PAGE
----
Originally Posted by Bulawayo
I apologise to you....I didnt realise you were so perfect and that you carry so many charging
systems that are lightning
proof AND that you also carry a dozen GPS's (why?). I dont accept that most cruisers carry so many charge devices either - maybe where you cruise
but not from the interaction I have with cruisers - rarely do they have the four you mention. One person breaking a mirror doesnt make it a common issue for sextants either. Its not that you might loose every GPS
device on board, it is the practicalities of subsequant action when many do not know even how to run a DR plot or have a small scale chart on board. There are so many misconceptions about basic nav skills as has already been demonstrated by some people with obviously no practical knowledge and no real experience. On that point you could be correct as those people will never really be mid-ocean so shall its not relevant!!
I really recommend you research
modern technology before playing the luddite. Just about every piece of electronics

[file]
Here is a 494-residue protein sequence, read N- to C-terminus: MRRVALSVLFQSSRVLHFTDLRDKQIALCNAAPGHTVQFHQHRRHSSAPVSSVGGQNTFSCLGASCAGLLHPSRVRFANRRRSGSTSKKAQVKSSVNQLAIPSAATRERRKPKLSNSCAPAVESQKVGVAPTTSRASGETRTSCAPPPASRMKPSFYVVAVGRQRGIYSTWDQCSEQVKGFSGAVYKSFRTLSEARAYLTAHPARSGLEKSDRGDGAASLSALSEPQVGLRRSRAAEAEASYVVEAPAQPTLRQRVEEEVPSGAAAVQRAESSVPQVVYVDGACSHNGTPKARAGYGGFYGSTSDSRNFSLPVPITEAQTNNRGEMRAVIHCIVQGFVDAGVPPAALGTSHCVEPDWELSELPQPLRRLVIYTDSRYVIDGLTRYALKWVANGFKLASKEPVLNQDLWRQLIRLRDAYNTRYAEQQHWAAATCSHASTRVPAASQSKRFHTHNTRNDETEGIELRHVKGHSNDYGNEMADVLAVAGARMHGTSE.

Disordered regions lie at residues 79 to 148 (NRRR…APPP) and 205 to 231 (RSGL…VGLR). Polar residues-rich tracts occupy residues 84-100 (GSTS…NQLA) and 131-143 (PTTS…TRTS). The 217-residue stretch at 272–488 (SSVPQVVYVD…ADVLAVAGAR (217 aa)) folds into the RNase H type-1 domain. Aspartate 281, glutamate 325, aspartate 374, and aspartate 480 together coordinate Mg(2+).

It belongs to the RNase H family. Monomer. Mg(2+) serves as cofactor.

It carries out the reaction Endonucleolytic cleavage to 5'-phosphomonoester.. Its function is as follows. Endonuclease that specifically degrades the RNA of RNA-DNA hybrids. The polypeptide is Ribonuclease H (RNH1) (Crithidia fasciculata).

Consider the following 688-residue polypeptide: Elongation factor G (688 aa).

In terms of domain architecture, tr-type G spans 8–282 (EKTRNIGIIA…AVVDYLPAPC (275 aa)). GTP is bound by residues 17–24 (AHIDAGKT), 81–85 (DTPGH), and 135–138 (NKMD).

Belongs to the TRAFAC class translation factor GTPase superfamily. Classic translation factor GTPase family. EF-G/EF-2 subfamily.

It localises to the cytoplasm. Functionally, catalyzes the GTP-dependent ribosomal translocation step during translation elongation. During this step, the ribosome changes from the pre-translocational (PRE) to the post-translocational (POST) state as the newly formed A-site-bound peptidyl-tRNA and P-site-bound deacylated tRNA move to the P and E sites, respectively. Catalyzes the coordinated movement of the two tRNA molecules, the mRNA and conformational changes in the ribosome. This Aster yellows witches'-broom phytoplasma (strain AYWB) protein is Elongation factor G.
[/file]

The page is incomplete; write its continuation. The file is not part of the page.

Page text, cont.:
that you buy has a GPS
in it that operates independent of land based systems.
As far as your responses:
- Even the most navigationally challenged cruisers will have at least a rough idea of their starting point if they have been running the chart plotter all along. In addition, they likely have a pretty good idea of challenging areas on their intended course, so starting position it's really a big issue.
- The first and most important navigational challenge is how to determine a heading. Yeah, a lighting
strike can throw off a compass
but as demonstrated, there are a number of methods to determine direction without a deep understanding of sextant
based celestial navigation
. Once you know what compass
reading correspond to the cardinal directions, the compass retains pretty much all of it's original usefulness. If east corresponds to 164 degrees and you want to head
east, simply take up a compass heading of 164 degrees.
- With at least a half dozen GPS units, you don't need to turn them all on and run them till the batteries die. In the event of loss of power, turn them all off and only turn them on for a couple of minutes to get fix. This should give you weeks if not months of position fixes and those fixes will be an order of magnitude more accurate (on the order of feet as opposed to miles).
To clarify, my objection is not with understanding navigational techniques (as the title of the thread implies). My objection is the immediate descent of the thread into the assumption that the only reliable means of navigation
based celestial navigation
. If you want to take up the sextant as a hobby, more power to you but modern electronic navigation
is more than reliable enough to be a replacement.